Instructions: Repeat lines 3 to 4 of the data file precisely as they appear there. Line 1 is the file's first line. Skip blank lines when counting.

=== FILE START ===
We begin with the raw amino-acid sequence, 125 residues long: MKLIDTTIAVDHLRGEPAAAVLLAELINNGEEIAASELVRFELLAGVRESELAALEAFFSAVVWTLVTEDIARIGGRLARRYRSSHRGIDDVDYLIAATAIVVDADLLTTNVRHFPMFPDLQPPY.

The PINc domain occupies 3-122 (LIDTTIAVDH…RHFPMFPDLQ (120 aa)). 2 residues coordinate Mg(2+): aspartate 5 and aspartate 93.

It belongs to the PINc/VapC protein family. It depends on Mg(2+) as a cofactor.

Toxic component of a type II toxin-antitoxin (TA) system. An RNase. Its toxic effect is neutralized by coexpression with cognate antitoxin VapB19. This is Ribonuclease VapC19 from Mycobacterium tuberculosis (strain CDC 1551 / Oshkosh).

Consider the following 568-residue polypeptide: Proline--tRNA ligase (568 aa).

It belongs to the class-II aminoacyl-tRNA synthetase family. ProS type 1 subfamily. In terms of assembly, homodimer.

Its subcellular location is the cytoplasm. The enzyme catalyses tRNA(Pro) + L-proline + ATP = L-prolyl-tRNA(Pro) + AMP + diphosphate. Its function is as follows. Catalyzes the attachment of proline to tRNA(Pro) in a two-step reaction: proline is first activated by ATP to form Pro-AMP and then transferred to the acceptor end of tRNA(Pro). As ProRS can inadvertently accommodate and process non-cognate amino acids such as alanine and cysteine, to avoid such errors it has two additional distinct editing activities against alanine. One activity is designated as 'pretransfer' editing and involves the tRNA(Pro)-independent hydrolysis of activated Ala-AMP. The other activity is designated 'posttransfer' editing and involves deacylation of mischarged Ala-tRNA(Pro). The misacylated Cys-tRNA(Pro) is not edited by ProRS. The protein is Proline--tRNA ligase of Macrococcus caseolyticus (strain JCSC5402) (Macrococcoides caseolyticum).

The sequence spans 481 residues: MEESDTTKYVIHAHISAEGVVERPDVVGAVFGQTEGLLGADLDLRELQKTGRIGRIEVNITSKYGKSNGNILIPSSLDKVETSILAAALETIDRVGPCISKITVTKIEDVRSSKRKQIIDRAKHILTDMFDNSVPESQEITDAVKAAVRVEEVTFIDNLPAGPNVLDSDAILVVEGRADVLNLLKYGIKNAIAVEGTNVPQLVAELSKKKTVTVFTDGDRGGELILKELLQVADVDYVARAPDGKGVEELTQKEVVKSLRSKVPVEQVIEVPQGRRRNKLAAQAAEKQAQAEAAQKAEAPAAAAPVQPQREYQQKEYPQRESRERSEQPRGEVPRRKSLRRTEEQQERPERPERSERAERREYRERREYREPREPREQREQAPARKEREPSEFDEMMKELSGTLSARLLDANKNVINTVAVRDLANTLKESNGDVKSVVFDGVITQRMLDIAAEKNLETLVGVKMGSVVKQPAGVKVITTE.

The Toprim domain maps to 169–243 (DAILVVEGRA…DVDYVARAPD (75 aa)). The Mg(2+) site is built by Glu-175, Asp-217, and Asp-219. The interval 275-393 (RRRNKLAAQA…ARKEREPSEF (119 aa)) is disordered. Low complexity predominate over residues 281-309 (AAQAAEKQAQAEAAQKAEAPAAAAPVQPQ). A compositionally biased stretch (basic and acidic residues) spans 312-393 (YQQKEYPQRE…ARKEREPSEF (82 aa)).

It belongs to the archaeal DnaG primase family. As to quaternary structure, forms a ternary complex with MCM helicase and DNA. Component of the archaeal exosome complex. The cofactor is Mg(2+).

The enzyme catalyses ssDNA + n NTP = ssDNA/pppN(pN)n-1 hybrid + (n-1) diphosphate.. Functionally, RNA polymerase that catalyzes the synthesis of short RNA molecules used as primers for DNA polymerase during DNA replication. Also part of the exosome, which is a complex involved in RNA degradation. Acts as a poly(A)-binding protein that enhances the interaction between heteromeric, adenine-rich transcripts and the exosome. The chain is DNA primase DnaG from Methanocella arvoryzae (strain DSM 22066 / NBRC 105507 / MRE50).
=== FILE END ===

It belongs to the PINc/VapC protein family. It depends on Mg(2+) as a cofactor.

Toxic component of a type II toxin-antitoxin (TA) system. An RNase. Its toxic effect is neutralized by coexpression with cognate antitoxin VapB19. This is Ribonuclease VapC19 from Mycobacterium tuberculosis (strain CDC 1551 / Oshkosh).